One of the more informal assignments in this course was the course journal entries. These journal entries consisted of key concepts, takeaways, and reflections from the chapters of Thank You for Arguing by Jay Heinrichs. By completing these entries, I was able to receive a greater understanding of rhetoric and how different persuasive tools can be employed effectively in order to strengthen one’s argument. As seen in the second course learning objective, I learned the importance of being able to determine a rhetorical purpose and context as well how to identify and gain credibility with an audience. Additionally, the journals allowed me to apply the rhetorical concepts to personal and real-life experiences in a way that enhanced my comprehension of the course material. Many, if not all, of my entries included a personal experience, video, and/or graphic that related to the material introduced in the chapters. For example, in one journal entry, I compared the rhetorical device of framing (redefining or resetting the boundaries of an argument in a more favorable position) to a WWE match. In addition to tying in personal experiences, I was able to analyze several viewpoints and examples of how other individuals have used different rhetorical devices while talking about important public issues (course objective 5). Heinrichs included several pop culture and political examples of how well-known individuals have used rhetoric in different situations. I would often include these examples in my journals and we would often discuss them in class. For instance, one chapter in the text focused on “how to deal with a bully” and explained how Amy Shumer implemented the rhetorical device of ironic love in order to “deal” with a heckler at one of her shows. In my journal entry for this chapter, I further explained this example and included a video of the actual event. Being able to see specific examples of how these concepts are actually used, allowed me to achieve a deeper understanding of how to use the concepts properly. Some of my favorite journal entries that I have completed throughout the semester can be seen below.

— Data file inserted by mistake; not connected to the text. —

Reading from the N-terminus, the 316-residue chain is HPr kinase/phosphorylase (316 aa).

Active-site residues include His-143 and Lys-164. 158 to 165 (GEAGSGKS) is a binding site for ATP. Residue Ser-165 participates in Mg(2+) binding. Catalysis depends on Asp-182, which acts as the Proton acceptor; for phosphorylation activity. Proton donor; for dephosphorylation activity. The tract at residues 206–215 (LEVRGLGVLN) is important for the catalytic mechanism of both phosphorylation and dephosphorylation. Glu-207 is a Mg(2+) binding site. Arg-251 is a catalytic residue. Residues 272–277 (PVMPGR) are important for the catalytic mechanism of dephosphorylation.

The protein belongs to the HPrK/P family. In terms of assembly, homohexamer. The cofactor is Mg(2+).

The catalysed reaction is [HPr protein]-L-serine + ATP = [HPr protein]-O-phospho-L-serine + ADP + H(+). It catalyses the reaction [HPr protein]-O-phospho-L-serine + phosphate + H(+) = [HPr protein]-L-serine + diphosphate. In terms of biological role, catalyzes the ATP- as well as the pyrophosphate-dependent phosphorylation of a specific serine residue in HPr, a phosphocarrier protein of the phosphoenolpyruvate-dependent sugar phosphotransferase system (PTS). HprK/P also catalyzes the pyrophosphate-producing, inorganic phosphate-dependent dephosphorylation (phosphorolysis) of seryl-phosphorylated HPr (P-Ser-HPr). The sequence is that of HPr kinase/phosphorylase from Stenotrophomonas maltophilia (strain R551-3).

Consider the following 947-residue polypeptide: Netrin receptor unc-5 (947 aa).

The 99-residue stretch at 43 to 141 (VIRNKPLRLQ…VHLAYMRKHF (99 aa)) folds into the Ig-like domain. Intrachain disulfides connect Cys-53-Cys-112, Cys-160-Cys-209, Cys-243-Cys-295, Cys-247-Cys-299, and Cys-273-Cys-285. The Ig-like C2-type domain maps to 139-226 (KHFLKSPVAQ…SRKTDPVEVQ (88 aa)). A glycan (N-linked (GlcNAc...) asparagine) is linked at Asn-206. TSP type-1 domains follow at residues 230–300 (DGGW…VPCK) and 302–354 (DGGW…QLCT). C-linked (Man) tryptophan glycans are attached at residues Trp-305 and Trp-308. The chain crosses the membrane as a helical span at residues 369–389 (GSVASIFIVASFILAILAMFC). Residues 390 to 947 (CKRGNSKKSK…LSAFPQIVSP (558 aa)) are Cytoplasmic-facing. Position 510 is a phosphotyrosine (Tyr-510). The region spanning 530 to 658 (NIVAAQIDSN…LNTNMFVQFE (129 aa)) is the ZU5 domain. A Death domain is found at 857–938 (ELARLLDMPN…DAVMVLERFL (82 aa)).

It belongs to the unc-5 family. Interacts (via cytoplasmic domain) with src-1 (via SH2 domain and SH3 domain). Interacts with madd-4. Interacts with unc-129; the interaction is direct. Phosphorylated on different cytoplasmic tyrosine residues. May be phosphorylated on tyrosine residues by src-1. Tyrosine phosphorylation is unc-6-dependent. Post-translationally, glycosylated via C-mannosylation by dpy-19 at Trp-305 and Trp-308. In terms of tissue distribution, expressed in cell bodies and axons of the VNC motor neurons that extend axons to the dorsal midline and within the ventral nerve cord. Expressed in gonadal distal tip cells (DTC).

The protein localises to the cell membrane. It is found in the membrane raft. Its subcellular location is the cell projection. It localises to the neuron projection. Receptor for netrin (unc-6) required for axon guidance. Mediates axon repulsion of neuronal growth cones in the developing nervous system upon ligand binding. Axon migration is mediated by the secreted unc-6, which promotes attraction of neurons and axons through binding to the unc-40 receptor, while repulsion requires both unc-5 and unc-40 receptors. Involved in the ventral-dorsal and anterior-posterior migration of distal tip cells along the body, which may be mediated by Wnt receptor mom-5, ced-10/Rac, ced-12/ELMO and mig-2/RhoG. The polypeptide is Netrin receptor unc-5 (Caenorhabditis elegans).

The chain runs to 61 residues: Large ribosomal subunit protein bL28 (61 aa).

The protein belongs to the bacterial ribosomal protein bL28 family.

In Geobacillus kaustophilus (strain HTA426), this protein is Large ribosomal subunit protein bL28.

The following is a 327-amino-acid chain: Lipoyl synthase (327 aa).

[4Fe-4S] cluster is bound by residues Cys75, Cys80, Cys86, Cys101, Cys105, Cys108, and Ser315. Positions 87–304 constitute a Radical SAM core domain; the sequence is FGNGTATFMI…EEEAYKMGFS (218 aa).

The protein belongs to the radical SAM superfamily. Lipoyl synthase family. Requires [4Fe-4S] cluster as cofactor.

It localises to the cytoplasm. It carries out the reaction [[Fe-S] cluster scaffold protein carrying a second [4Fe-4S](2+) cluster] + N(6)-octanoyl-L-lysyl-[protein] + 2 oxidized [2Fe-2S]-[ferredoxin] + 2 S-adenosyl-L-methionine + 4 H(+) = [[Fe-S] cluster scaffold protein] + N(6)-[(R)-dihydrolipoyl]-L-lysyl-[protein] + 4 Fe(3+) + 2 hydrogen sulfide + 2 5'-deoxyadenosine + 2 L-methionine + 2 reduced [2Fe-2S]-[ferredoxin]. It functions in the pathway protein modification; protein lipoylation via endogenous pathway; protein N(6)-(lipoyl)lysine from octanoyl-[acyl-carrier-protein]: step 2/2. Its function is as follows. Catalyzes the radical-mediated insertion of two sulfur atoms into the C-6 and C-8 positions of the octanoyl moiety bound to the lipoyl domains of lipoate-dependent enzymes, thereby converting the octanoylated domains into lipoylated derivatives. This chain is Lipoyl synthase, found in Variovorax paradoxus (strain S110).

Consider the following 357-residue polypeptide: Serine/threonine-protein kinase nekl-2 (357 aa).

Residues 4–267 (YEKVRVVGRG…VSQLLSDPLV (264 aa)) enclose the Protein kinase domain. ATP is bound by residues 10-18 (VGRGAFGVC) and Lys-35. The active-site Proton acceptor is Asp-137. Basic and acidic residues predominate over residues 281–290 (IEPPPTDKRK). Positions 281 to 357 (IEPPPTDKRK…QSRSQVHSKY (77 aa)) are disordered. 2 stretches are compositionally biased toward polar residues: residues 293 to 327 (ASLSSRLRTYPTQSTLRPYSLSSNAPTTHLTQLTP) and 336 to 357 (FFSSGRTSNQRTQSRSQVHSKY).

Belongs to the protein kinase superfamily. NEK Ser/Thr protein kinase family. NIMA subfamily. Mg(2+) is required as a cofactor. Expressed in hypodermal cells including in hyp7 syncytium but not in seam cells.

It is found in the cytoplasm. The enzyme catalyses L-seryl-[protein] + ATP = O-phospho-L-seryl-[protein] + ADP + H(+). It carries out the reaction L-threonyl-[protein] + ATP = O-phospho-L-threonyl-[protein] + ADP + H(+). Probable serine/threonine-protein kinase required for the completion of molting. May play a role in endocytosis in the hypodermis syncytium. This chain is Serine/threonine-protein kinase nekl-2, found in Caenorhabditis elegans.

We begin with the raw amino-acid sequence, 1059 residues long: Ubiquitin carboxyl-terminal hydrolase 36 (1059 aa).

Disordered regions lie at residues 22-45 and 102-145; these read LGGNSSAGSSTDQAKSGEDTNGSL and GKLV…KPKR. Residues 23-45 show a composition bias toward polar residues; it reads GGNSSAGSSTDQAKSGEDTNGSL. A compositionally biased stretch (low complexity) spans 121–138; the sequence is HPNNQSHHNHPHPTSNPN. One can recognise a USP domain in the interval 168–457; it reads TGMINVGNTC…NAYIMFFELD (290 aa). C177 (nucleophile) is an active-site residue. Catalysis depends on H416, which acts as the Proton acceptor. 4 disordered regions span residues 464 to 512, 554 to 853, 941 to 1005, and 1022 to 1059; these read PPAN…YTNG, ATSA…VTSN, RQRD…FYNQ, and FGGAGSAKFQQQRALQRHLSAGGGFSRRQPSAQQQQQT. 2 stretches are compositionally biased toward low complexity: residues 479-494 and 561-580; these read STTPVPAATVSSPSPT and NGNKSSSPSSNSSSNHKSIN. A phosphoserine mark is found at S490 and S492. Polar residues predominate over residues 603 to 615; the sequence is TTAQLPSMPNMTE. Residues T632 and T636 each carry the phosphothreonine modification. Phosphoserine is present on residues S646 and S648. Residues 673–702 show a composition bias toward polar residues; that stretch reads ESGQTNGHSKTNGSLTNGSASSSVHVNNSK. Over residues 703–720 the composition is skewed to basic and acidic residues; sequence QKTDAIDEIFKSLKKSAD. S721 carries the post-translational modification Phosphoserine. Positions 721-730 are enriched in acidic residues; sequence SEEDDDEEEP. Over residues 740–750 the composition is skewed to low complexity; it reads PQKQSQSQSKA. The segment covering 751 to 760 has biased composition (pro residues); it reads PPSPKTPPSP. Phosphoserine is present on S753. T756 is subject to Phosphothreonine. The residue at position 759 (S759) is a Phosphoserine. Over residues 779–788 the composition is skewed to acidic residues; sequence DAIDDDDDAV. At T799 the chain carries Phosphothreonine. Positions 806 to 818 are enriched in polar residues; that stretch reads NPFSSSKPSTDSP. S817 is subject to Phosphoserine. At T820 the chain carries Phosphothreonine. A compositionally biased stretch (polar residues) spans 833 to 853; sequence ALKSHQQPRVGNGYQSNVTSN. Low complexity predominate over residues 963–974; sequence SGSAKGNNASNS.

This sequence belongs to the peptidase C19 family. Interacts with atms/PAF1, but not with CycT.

Journal Entry #1
Chapter 9 provides a breakdown of one of Aristotle’s “Big Three,” pathos. As we learned in previous chapters, pathos appeals to the audience’s emotions or how an argument changes an audience’s mood to invoke action or change. Throughout the chapter, the author provides pathetic strategies that allow an rhetor to effectively win over an audience. A major takeaway from the chapter is knowing how and when to use pathos in an argument (85). As an arguer it is your responsibility to control or manipulate the emotions of the audience, not just expressing your own emotions (84). In the beginning of the chapter, the author cites an example of his daughter throwing a temper-tantrum at the bank because she wanted ice-cream (84). The author accused his daughter of not being pathetic enough (84). This reminds me of my own childhood, specifically when I was trying to get my mother to get me a “treat” at the grocery store. When my mom refused, I would often pout and use what she referred to as “puppy-dog eyes.” She would always tell me, “those puppy-dog eyes don’t work on me.” In that instance, I was not being “pathetic” enough. I was just expressing my own feelings in an attempt to change my mother’s mood and eventually, mind. The author argues that the best way to do that is to invoke sympathy or the understanding of emotion from the audience (85). He also argued that emotions come from experiences and that storytelling (vividly describing a past event that explains the emotional sensations behind the event) plays a crucial role in changing them (86).
Chapter 11 dives into the realm of logic or logos. The author argues that in order to effectively utilize the appeal of logos, you must determine the audience’s point-of-view or their beliefs/values (112) This chapter is centered around an audience’s commonplace. The author defines a commonplace as, “a viewpoint your audience holds in common” (112). In other words, the commonplace is the audience’s public-opinion and their closely held values. Once you determine the audience’s commonplace(s), you can use it(them) to fuel your argument (112). Think of an commonplace in the context of a courtroom. The courtroom represents the “court of public opinion.” The audience is the judge and in a way, the jury, that determines whether you (the lawyer) have the right opinions or values. It is your job as the lawyer to use the commonplace as a basis of your opening argument and then give them an offer that would work in their favor in your closing argument (119). The advantageous is a rhetorical technique that “gives the audience what they value” (119). It is giving them a “solution” that works to their advantage and in their best interest. The key to persuasion in this context is to determine their beliefs and then build an argument that tailors to it (119).